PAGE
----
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Robot-Assisted Needle Positioning in CT-Guided Procedures Improves Accuracy

By MedImaging International staff writers
Posted on 07 Mar 2023
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Image: The ANT-C system uses CT-scan images to automate needle path planning and needle targeting (Photo courtesy of NDR Medical)
Image: The ANT-C system uses CT-scan images to automate needle path planning and needle targeting (Photo courtesy of NDR Medical)

Percutaneous image-guided needle interventions are generally performed for diagnostic and therapeutic purposes, such as biopsies and ablations. In such procedures, the interventional radiologist (IR) usually performs a freehand needle positioning using imaging modalities, such as ultrasound, magnetic resonance imaging, or computed tomography (CT). It can be challenging to achieve accurate needle positioning, especially in out-of-plane approaches. Over the past decades, robots have been developed to improve the precision of needle positioning. To improve needle positioning accuracy, robotic systems have been developed over the past few decades. For their effective application in clinical practice, these robotic systems must support a wide range of entry points and needle path angles that allow for optimal trajectory choices. In addition to accurate needle positioning, robotic systems may also offer the potential for reduced radiation exposure and shorter procedure times, irrespective of the practitioner's experience. Now, a new study has found that robotic assistance for needle positioning during CT-guided biopsy increases accuracy without increasing procedure times.

During procedures requiring needle positioning, robot assistance results in fewer adjustments in comparison to freehand techniques, even for seasoned interventional radiologists, according to the findings of a study by researchers at Radboud University Medical Center (Nijmegen, The Netherlands). For this study, the researchers used NDR Medical Technology’s (Singapore) ANT-C system that is designed to plan needle trajectory and orient physicians to insert needles manually with great accuracy. ANT-C is not a floor-mounted system, allowing it to be used with any CT scanner, and can also help position multiple needles based on just one scan.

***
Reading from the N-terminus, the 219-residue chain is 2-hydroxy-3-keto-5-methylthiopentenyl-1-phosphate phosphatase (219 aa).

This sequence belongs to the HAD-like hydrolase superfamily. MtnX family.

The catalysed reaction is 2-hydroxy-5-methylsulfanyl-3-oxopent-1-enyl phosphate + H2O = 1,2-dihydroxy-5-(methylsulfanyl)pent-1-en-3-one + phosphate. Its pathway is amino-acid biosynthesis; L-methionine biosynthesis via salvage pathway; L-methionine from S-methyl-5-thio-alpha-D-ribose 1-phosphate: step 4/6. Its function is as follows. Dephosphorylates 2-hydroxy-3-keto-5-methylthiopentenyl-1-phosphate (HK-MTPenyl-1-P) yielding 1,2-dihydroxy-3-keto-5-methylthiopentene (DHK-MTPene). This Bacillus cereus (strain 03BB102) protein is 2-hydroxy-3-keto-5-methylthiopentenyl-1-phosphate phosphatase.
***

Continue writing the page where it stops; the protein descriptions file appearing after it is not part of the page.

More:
Experts utilized an abdominal phantom to compare robot-assisted needle placements with those executed by an interventional radiology fellow and an experienced interventional radiologist. The analysis involved a total of 12 positionings. According to the results, the robot system significantly improved the number of successful needle targets (20/24 vs. 14/24), while providing greater precision, requiring fewer adjustments in contrast to freehand positioning. There was no significant difference in procedure times between the two methods (19.5 ± 9.2 minutes with robotic assistance vs. 21.0 ± 6.9 minutes freehand). Although the fellow experienced more significant benefits from the assistance, both providers' performance showed improvement with the use of the robotic system.

The researchers acknowledge that the ANT-C system is technically feasible and provides potential for use in clinical settings. However, more research is required to assess whether robotic assistance can improve outcomes and its impact on radiation dose in human patients. While there is a high likelihood that robot assistance can enhance accuracy, speed up procedures and lower radiation exposure, other factors need to be evaluated before its implementation. Factors such as installation, sterilization, and costs can vary widely based on the type of system used. Therefore, the researchers have emphasized the importance of evaluating these adjunct factors.

Related Links:
Radboud University Medical Center
NDR Medical Technology

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